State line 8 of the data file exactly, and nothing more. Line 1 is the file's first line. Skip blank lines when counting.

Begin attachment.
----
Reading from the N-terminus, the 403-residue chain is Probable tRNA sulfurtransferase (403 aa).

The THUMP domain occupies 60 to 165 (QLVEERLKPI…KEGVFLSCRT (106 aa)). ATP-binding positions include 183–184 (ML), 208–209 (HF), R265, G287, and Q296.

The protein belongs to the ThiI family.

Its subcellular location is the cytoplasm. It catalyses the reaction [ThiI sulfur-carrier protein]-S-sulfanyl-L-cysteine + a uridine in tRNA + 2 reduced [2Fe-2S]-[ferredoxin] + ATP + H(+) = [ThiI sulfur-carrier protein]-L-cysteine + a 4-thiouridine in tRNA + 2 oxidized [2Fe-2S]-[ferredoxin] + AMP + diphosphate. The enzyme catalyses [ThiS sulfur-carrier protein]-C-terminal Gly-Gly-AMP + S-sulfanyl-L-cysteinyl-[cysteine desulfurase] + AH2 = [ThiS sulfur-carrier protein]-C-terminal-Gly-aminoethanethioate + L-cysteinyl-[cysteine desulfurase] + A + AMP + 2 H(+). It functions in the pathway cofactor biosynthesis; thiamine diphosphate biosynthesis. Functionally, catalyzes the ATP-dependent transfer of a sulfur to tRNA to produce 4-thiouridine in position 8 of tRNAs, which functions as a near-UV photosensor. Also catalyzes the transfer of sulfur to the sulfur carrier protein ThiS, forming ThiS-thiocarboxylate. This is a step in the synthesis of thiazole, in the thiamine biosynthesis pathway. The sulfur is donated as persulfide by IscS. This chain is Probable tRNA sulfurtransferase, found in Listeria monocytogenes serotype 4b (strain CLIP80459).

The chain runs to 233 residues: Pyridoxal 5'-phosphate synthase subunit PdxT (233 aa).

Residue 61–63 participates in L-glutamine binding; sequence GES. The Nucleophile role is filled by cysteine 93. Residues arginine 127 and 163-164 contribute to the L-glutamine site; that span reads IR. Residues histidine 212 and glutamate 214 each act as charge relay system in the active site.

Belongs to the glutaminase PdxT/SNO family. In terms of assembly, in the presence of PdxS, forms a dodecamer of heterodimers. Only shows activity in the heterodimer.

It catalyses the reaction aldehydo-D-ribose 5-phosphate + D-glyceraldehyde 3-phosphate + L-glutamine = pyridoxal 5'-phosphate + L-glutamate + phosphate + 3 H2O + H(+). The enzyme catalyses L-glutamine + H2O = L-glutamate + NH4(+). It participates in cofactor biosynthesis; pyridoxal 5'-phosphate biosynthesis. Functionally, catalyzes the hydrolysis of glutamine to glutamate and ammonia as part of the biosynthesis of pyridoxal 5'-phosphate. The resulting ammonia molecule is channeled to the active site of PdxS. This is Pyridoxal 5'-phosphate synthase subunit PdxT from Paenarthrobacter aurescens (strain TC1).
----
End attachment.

It catalyses the reaction aldehydo-D-ribose 5-phosphate + D-glyceraldehyde 3-phosphate + L-glutamine = pyridoxal 5'-phosphate + L-glutamate + phosphate + 3 H2O + H(+). The enzyme catalyses L-glutamine + H2O = L-glutamate + NH4(+). It participates in cofactor biosynthesis; pyridoxal 5'-phosphate biosynthesis. Functionally, catalyzes the hydrolysis of glutamine to glutamate and ammonia as part of the biosynthesis of pyridoxal 5'-phosphate. The resulting ammonia molecule is channeled to the active site of PdxS. This is Pyridoxal 5'-phosphate synthase subunit PdxT from Paenarthrobacter aurescens (strain TC1).